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Subject: Outnumbered, but not Outgunned A Much More Detailed Account of the Shootout
SCCOMarine    12/23/2008 2:19:49 PM
Its a much more in-depth article out of the Military Times on the Shootout in the village of Shewan in the Farah Province when 30 members of Task Force 2-7 were ambushed by over 250 Taliban Insurgents. Using Aggressive Actions they Seized the Initiative from the enemy and drove them out of their own village. It reminds me of what my first Platoon Sgt. used to always stress to us. It was something his Plt Sgt & SqLdrs Stressed to him, which was taught to them. Something that he said was taking out of the Official Mission Statement of the Marine Rifle Squad b/c of Political Correctness, which states: The mission of the Rifle Squad is to locate, close with, and destroy the enemy by Fire and Maneuver, or repel the enemy’s assault by Fire and Close Combat. He said that it used to end in "or Repel the Enemy's Assault by Fire, Close Combat & Violence of Action". And that was the Point that he stressed, which he said was the KEY to Marine Corps Tactical Superiority in every battle we ever fought in-- Controlled Violence of Action. He made it clear in every rehearsed Raid, every practiced Ambush, & every Immediate Action Drill. That that alone--Violence of Action, Controlled Violence of Action-- alone could Crush the Enemies Will to Fight no matter what the Odds.
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SCCOMarine       12/23/2008 2:20:35 PM

Outnumbered, but not Outgunned

Marines overcome 8-to-1 odds during an 8-hour battle
By Dan Lamothe - Staff writer
Posted : Monday Dec 22, 2008 13:48:49 EST

The platoon was in a remote area of southwestern Afghanistan when it happened — the kind of massive ambush and firefight that is the stuff of Marine legend.

Patrolling the town of Shewan in Farah province, the troops from 2nd Battalion, 7th Marines, were attacked by a small group of insurgents that eventually swelled to more than 250 fighters. They had enough rocket-propelled grenades and machine gun ammunition to wage an eight-hour battle against a well-trained, well-equipped Marine force.

And in the end, the results were devastating — for the insurgents.

More than 50 enemy fighters were killed in the battle, and several more wounded, Marine officials said. A single Marine corporal, serving as the unit's designated marksman, killed 20 insurgents by himself, using only 20 shots to do it.

The estimated 30 Marines involved, on the other hand, rolled away relatively unscathed. No Marines were killed and only one was wounded in the battle, the platoon commander said.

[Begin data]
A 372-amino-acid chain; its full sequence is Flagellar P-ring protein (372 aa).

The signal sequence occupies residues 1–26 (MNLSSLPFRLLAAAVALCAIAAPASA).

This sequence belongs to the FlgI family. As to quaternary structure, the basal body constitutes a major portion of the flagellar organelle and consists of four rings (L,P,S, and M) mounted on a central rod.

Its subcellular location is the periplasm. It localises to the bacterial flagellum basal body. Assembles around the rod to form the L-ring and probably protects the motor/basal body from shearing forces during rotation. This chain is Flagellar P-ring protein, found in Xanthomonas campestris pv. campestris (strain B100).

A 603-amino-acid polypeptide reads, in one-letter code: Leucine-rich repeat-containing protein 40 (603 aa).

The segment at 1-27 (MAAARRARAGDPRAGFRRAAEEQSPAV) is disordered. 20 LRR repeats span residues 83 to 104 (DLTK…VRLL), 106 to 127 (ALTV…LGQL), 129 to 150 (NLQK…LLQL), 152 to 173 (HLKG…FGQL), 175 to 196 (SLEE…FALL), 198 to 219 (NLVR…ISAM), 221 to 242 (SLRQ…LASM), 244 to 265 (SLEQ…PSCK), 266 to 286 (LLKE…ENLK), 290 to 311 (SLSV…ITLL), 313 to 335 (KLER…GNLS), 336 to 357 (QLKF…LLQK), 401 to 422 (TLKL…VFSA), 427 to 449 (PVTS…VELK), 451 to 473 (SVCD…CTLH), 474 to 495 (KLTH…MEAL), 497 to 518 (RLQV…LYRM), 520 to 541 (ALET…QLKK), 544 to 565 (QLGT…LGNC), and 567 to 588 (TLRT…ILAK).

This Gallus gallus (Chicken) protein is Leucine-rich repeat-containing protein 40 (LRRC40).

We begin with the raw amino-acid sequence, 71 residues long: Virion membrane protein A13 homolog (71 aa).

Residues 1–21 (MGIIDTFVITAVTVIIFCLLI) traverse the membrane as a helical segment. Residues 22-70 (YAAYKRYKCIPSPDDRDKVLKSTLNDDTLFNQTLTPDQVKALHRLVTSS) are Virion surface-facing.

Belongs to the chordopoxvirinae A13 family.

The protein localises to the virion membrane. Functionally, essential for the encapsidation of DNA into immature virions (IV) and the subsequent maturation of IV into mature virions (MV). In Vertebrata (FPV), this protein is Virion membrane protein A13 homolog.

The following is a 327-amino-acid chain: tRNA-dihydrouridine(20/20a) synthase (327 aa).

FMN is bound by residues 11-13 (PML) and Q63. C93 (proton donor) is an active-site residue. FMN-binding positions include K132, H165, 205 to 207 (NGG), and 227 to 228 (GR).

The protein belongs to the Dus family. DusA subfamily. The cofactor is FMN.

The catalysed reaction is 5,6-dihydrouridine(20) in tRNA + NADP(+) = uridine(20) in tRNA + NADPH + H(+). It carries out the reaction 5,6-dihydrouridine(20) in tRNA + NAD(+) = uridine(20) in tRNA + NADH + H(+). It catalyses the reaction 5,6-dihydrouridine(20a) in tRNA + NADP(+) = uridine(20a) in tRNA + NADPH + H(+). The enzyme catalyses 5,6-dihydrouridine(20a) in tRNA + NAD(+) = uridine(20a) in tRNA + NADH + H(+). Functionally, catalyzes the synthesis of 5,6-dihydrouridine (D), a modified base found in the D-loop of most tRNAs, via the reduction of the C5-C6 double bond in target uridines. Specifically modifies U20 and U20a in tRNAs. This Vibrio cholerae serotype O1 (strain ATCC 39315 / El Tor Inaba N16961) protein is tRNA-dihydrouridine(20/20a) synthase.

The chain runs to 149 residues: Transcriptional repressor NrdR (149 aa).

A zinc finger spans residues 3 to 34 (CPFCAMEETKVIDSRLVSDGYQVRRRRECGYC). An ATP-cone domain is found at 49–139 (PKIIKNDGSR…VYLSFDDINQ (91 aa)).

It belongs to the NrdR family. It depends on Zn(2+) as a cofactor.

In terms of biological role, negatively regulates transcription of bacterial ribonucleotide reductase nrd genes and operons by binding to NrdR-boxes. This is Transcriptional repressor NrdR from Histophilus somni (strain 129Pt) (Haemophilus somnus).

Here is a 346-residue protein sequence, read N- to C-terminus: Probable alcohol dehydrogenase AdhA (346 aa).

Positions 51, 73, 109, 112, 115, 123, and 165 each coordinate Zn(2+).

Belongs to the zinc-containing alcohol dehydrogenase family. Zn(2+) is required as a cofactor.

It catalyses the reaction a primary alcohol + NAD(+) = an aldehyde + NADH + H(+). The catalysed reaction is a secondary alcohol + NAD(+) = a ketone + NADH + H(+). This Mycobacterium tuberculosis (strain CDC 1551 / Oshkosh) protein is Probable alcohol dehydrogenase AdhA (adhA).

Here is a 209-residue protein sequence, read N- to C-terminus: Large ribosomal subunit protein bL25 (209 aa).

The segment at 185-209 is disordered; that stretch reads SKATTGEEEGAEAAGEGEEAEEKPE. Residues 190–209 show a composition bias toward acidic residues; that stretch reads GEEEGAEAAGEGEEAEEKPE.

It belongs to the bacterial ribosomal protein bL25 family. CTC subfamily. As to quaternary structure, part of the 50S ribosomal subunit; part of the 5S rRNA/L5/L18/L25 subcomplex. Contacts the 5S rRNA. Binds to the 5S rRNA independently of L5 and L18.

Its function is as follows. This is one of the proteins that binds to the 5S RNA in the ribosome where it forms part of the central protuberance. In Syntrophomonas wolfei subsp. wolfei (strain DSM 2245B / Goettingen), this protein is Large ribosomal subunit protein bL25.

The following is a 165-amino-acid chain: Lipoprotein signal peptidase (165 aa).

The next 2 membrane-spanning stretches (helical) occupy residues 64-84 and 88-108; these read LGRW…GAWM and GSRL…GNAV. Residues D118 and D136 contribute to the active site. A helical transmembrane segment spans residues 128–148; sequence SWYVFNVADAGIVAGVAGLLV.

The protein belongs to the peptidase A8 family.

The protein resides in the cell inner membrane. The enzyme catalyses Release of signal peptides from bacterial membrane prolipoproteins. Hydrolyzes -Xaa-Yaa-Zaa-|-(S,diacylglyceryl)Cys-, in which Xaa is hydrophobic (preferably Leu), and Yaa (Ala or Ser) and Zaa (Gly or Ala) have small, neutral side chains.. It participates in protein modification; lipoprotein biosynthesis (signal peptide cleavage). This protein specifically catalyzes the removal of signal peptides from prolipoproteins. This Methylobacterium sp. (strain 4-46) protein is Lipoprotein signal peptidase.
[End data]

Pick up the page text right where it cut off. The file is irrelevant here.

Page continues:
"We didn't win the fight because of our superior firepower," he said, speaking through e-mail on condition of anonymity. "We were severely outnumbered and outgunned. From [the] first counter-ambush assault, we gained the momentum and maintained it until the enemy finally fled from the battlefield eight hours later."

As 2/7's deployment comes to an end in December, many details about the Aug. 8 battle at Shewan and the heroism displayed there remain shrouded in secrecy.

The Marines involved in the battle have asked for privacy and the Corps has agreed. Several have been nominated for combat awards, but Marine officials will not disclose who those Marines are, which platoon or company they were with, or what awards they might receive.

For now, they are simply an unidentified band of brothers. And while it's clear they were out manned, whether they were outgunned is a matter open for debate.

'Trapped in the kill zone'

Shewan is a village that sits in Farah province along Highway 517, south of the center of Bala Buluk, home to more than 100,000 Afghans. Like many locations in southwestern Afghanistan, it was an insurgent stronghold when 2/7 arrived in the spring, and the site of several battles that lasted anywhere from three to 36 hours, the platoon commander said.

The Marines targeted Shewan for patrols because it was a known home to insurgents and near a supply route through Bala Buluk that needed to be secured, Marine officials said. Opening the route would make life easier in Farah for the Marines who were there.

What the Marines did not realize on Aug. 8 was that insurgent leaders were holding a meeting in a Shewan compound. By patrolling the area, the platoon was interrupting and trapping the insurgents inside, Marine officials said.

The platoon patrolled Shewan, in vehicles and on foot, for about 90 minutes before it was attacked, the platoon commander said. The ambush began with a rocket-propelled grenade streaking over the top of a Humvee outside the town's center, drawing attention to a three-man team of insurgents about 150 meters away.

"My platoon sergeant killed the RPG gunner and another one of my Marines killed the second RPG gunner before he could fire his weapon," the platoon commander said. "We start[ed] taking fire from various compounds, but we kept pushing into the village."

About an hour later, the Marines were ambushed again, this time by five to 10 insurgents hiding in a shallow irrigation ditch, the platoon commander said. The Marines fired back, but began taking heavy fire from a trench line to the north.

"Two of my trucks were ambushed from another position ... with heavy machine gun and RPG fire," the platoon commander said. "On

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